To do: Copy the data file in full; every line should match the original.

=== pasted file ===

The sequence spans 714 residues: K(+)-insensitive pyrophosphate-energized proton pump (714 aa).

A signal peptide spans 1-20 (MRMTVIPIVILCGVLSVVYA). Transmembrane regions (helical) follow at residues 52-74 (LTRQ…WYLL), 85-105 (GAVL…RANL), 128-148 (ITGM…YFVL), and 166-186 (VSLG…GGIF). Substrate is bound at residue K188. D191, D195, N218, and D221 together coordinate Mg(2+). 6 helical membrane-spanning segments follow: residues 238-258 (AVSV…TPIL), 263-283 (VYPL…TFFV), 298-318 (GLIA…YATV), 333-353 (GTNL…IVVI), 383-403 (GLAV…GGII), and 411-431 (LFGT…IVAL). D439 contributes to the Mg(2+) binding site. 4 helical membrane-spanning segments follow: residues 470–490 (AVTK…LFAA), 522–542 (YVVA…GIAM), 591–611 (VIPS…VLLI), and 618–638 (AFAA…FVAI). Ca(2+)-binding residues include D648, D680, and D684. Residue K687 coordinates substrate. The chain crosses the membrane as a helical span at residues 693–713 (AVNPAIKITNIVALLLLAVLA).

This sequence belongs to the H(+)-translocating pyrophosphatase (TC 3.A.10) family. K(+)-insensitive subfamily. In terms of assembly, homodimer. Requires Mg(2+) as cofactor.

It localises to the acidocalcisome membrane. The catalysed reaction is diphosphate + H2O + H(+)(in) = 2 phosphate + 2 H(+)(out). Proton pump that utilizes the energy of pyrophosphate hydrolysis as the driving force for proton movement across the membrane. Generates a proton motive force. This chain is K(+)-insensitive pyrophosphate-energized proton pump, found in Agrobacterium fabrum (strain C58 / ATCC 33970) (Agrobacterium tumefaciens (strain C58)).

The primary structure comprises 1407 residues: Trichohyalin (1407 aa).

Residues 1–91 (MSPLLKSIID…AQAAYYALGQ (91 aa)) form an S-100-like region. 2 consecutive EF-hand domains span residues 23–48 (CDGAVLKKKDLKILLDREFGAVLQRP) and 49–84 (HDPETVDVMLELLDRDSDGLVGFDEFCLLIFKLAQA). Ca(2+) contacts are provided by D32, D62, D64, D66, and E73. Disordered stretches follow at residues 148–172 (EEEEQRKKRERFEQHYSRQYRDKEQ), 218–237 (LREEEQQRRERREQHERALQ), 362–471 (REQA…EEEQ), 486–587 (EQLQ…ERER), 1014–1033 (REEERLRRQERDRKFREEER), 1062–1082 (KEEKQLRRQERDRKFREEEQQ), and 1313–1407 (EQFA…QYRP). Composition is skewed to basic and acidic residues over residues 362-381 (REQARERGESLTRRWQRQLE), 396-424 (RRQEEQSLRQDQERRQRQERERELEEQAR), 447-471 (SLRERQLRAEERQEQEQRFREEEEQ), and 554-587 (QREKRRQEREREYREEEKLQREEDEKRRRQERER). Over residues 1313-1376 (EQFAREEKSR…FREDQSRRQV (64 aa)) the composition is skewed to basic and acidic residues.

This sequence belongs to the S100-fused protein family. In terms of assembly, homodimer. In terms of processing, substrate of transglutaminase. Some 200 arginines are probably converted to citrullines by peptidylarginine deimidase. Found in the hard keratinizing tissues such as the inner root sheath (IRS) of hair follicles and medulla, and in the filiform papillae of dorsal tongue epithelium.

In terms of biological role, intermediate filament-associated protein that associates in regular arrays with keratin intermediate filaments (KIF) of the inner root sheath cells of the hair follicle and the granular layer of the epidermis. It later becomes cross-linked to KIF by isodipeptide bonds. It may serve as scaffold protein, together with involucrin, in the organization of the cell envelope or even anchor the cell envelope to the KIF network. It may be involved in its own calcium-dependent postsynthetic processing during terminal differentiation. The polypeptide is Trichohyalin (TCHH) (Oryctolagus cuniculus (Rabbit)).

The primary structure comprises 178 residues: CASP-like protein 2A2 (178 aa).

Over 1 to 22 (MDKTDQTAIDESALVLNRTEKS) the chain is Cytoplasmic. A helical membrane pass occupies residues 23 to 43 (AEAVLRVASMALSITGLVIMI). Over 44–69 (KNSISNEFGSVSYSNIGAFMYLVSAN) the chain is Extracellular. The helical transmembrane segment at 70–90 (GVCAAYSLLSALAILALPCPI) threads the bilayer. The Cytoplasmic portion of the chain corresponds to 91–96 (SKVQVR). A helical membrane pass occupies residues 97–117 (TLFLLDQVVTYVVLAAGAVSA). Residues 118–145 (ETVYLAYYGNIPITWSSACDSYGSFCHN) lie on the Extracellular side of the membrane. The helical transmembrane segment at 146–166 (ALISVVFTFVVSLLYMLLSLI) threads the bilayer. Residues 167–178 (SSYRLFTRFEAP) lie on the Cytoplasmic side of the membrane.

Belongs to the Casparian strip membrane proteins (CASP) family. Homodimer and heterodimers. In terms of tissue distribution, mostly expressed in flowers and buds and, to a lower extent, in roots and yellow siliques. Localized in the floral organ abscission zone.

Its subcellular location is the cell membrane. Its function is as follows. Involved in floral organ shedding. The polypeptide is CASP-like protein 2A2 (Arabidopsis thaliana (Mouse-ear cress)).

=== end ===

The sequence spans 714 residues: K(+)-insensitive pyrophosphate-energized proton pump (714 aa).

A signal peptide spans 1-20 (MRMTVIPIVILCGVLSVVYA). Transmembrane regions (helical) follow at residues 52-74 (LTRQ…WYLL), 85-105 (GAVL…RANL), 128-148 (ITGM…YFVL), and 166-186 (VSLG…GGIF). Substrate is bound at residue K188. D191, D195, N218, and D221 together coordinate Mg(2+). 6 helical membrane-spanning segments follow: residues 238-258 (AVSV…TPIL), 263-283 (VYPL…TFFV), 298-318 (GLIA…YATV), 333-353 (GTNL…IVVI), 383-403 (GLAV…GGII), and 411-431 (LFGT…IVAL). D439 contributes to the Mg(2+) binding site. 4 helical membrane-spanning segments follow: residues 470–490 (AVTK…LFAA), 522–542 (YVVA…GIAM), 591–611 (VIPS…VLLI), and 618–638 (AFAA…FVAI). Ca(2+)-binding residues include D648, D680, and D684. Residue K687 coordinates substrate. The chain crosses the membrane as a helical span at residues 693–713 (AVNPAIKITNIVALLLLAVLA).

This sequence belongs to the H(+)-translocating pyrophosphatase (TC 3.A.10) family. K(+)-insensitive subfamily. In terms of assembly, homodimer. Requires Mg(2+) as cofactor.

It localises to the acidocalcisome membrane. The catalysed reaction is diphosphate + H2O + H(+)(in) = 2 phosphate + 2 H(+)(out). Proton pump that utilizes the energy of pyrophosphate hydrolysis as the driving force for proton movement across the membrane. Generates a proton motive force. This chain is K(+)-insensitive pyrophosphate-energized proton pump, found in Agrobacterium fabrum (strain C58 / ATCC 33970) (Agrobacterium tumefaciens (strain C58)).

The primary structure comprises 1407 residues: Trichohyalin (1407 aa).

Residues 1–91 (MSPLLKSIID…AQAAYYALGQ (91 aa)) form an S-100-like region. 2 consecutive EF-hand domains span residues 23–48 (CDGAVLKKKDLKILLDREFGAVLQRP) and 49–84 (HDPETVDVMLELLDRDSDGLVGFDEFCLLIFKLAQA). Ca(2+) contacts are provided by D32, D62, D64, D66, and E73. Disordered stretches follow at residues 148–172 (EEEEQRKKRERFEQHYSRQYRDKEQ), 218–237 (LREEEQQRRERREQHERALQ), 362–471 (REQA…EEEQ), 486–587 (EQLQ…ERER), 1014–1033 (REEERLRRQERDRKFREEER), 1062–1082 (KEEKQLRRQERDRKFREEEQQ), and 1313–1407 (EQFA…QYRP). Composition is skewed to basic and acidic residues over residues 362-381 (REQARERGESLTRRWQRQLE), 396-424 (RRQEEQSLRQDQERRQRQERERELEEQAR), 447-471 (SLRERQLRAEERQEQEQRFREEEEQ), and 554-587 (QREKRRQEREREYREEEKLQREEDEKRRRQERER). Over residues 1313-1376 (EQFAREEKSR…FREDQSRRQV (64 aa)) the composition is skewed to basic and acidic residues.

This sequence belongs to the S100-fused protein family. In terms of assembly, homodimer. In terms of processing, substrate of transglutaminase. Some 200 arginines are probably converted to citrullines by peptidylarginine deimidase. Found in the hard keratinizing tissues such as the inner root sheath (IRS) of hair follicles and medulla, and in the filiform papillae of dorsal tongue epithelium.

In terms of biological role, intermediate filament-associated protein that associates in regular arrays with keratin intermediate filaments (KIF) of the inner root sheath cells of the hair follicle and the granular layer of the epidermis. It later becomes cross-linked to KIF by isodipeptide bonds. It may serve as scaffold protein, together with involucrin, in the organization of the cell envelope or even anchor the cell envelope to the KIF network. It may be involved in its own calcium-dependent postsynthetic processing during terminal differentiation. The polypeptide is Trichohyalin (TCHH) (Oryctolagus cuniculus (Rabbit)).

The primary structure comprises 178 residues: CASP-like protein 2A2 (178 aa).

Over 1 to 22 (MDKTDQTAIDESALVLNRTEKS) the chain is Cytoplasmic. A helical membrane pass occupies residues 23 to 43 (AEAVLRVASMALSITGLVIMI). Over 44–69 (KNSISNEFGSVSYSNIGAFMYLVSAN) the chain is Extracellular. The helical transmembrane segment at 70–90 (GVCAAYSLLSALAILALPCPI) threads the bilayer. The Cytoplasmic portion of the chain corresponds to 91–96 (SKVQVR). A helical membrane pass occupies residues 97–117 (TLFLLDQVVTYVVLAAGAVSA). Residues 118–145 (ETVYLAYYGNIPITWSSACDSYGSFCHN) lie on the Extracellular side of the membrane. The helical transmembrane segment at 146–166 (ALISVVFTFVVSLLYMLLSLI) threads the bilayer. Residues 167–178 (SSYRLFTRFEAP) lie on the Cytoplasmic side of the membrane.

Belongs to the Casparian strip membrane proteins (CASP) family. Homodimer and heterodimers. In terms of tissue distribution, mostly expressed in flowers and buds and, to a lower extent, in roots and yellow siliques. Localized in the floral organ abscission zone.

Its subcellular location is the cell membrane. Its function is as follows. Involved in floral organ shedding. The polypeptide is CASP-like protein 2A2 (Arabidopsis thaliana (Mouse-ear cress)).